The following is a collection of words, quotes or disciplines, which we have come across, and wanted to share with the readers of this site.

November 3, 2015

“I love buying into fear, and selling or not owning companies where investor complacency or euphoria exists.” Ronald R. Redfield, November 3, 2015

November 17, 2014

“The world is infinite.” Brian Lockier 2014

March 27, 2012

“But these ground rules are the philosophy. If you are in tune with me, then let’s go. If you aren’t, I understand. I’m not going to tell you what we own or anything like that. I want to get bouquets when I deserve bouquets, and I want to get soft fruit thrown at me when I deserve it. But I don’t want fruit thrown at me if I’m down 5 percent, and the market’s down 15 percent—I’m going to think I deserve a bouquet for that.” Warren Buffett discussing taking on new investors in his fund.

August 17, 2011

“I save about $5+ a day in coupons. I bring a healthy lunch, nuts, fruits, for ~$2 per day, saving ~$10. Equates to >$5K per year. Future value that.” Ronald R. Redfield August 2011

June 8, 2011

“Do the best that you can do. Never tell a lie. If you say you are going to do it, get it done. Nobody gives a shit about an excuse. By the way, those are very useful rules, especially for those in a service business. People are paying for your services with their own money. Return your calls quickly. The other thing is the five-second no. You’ve got to make up your mind. You don’t leave people hanging.” Charles Munger

May 13, 2009

“We may congratulate ourselves that this cruel war is nearing its end. It has cost a vast amount of treasure and blood. . . . It has indeed been a trying hour for the Republic; but I see in the near future a crisis approaching that unnerves me and causes me to tremble for the safety of my country. As a result of the war, corporations have been enthroned and an era of corruption in high places will follow, and the money power of the country will endeavor to prolong its reign by working upon the prejudices of the people until all wealth is aggregated in a few hands and the Republic is destroyed. I feel at this moment more anxiety for the safety of my country than ever before, even in the midst of war. God grant that my suspicions may prove groundless.” The passage appears in a letter from Lincoln to (Col.) William F. Elkins, Nov. 21, 1864. (Note: There is a debate whether or not Lincoln wrote or said this.)

May 8, 2009

“Value investing is like buying a snowboard during July.” Ronald R. Redfield April 2009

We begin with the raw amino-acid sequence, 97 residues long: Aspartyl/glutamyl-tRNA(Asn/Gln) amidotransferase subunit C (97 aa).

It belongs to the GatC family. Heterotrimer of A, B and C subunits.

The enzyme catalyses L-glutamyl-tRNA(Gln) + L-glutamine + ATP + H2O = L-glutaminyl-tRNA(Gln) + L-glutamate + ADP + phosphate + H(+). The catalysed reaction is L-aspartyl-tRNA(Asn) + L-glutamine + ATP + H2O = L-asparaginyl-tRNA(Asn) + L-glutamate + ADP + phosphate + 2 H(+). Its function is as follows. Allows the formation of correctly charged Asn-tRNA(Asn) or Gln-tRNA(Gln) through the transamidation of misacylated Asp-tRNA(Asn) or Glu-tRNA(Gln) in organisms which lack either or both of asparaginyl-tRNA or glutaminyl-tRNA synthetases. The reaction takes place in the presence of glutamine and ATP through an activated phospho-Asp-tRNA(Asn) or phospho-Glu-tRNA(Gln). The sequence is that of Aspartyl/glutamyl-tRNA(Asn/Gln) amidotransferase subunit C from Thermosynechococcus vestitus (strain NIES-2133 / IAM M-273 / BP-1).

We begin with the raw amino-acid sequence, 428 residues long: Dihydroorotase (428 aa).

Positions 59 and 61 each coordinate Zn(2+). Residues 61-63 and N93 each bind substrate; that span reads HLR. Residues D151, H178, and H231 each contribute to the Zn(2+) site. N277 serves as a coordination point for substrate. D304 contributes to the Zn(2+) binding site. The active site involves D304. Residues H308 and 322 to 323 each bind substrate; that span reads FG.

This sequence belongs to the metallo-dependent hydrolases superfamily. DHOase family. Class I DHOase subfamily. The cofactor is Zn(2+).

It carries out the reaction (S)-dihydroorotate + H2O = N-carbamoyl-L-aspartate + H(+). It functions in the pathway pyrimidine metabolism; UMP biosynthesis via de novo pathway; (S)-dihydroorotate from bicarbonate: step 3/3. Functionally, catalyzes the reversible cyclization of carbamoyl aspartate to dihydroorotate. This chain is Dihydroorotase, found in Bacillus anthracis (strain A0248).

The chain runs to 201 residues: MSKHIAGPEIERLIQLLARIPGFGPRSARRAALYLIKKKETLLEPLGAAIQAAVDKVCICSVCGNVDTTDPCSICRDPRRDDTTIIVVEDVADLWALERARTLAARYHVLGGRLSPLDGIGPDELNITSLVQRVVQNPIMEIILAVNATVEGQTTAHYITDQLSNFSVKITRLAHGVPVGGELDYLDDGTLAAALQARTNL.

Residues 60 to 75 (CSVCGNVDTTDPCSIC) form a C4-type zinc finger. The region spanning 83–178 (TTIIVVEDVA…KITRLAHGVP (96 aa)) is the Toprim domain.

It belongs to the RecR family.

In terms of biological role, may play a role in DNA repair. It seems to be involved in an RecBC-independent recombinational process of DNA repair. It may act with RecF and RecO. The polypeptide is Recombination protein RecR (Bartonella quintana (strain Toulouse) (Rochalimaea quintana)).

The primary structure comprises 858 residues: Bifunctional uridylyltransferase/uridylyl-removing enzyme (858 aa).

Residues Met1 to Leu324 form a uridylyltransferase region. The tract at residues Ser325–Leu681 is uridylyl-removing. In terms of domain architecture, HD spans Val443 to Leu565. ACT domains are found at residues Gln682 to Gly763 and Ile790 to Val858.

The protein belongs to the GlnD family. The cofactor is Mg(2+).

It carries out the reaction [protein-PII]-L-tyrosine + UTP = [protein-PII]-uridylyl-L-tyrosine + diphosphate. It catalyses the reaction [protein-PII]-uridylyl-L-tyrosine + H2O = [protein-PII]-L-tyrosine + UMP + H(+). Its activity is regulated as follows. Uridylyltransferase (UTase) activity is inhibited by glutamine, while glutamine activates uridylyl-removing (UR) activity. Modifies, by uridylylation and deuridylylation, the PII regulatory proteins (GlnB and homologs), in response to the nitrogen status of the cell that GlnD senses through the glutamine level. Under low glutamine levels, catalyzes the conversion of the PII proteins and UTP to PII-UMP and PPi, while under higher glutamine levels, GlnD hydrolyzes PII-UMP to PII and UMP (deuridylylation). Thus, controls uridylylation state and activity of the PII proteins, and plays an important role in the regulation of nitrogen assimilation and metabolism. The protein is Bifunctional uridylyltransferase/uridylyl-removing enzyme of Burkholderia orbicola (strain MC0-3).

“Warren Buffett once wrote that value investing is like an inoculation-it either takes or it doesn’t- and when you explain to somebody what it is and how it works and why it works and show them the returns, either they get it or they don’t.” -Seth Klarman of the Baupost Group

April 3, 2008

“I tell people that buying a house is not the same as buying a house on fire.” James Dimon during a Government testimony, explaining why JP Morgan offered $2 per share for Bear Stearns.

March 3, 2008

“If they worry about what stocks will do in any given day, they shouldn’t be buying stocks.” Warren Buffett responding to question about stock futures being down on the morning of 3/3/08 and how he interprets such.

February 25, 2008

“Charlie and I operated mostly with 5 positions. If I were running 50, 100, 200 million, I would have 80% in 5 positions, with 25% for the largest. In 1964 I found a position I was willing to go heavier into, up to 40%. I told investors they could pull their money out. None did. The position was American Express after the Salad Oil Scandal. In 1951 I put the bulk of my net worth into GEICO. Later in 1998, LTCM was in trouble. With the spread between the on-the-run versus off-the-run 30 year Treasury bonds, I would have been willing to put 75% of my portfolio into it. There were various times I would have gone up to 75%, even in the past few years. If it’s your game and you really know your business, you can load up.” Warren Buffett 2/15/08

“Over the past 50-60 years, Charlie and I have never permanently lost more than 2% of our personal worth on a position. We’ve suffered quotational loss, 50% movements. That’s why you should never borrow money. We don’t want to get into situations where anyone can pull the rug out from under our feet.” Warren Buffett 2/15/08

“In stocks, it’s the only place where when things go on sale, people get unhappy. If I like a business, then it makes sense to buy more at 20 than at 30. If McDonalds reduces the price of hamburgers, I think it’s great.” Warren Buffett 2/15/08

October 25, 2007

“Look to your mentors, rather than eliminate them, when you have issues in your life.” Ronald R. Redfield cpa,pfs 10/07.

October 16, 2007

“What you have to do in this environment of heavy research and abundance of value players is to be able to analyze and capture the appearance of value, within companies that are herd followed and owned by value investors yet at the same time, when you dig deep, these same companies do not carry typical value traits. Another way of saying this would be to “capitalize when value investors lose sight of the ball, or get lazy.” Ronald R. Redfield cpa,pfs 10/07.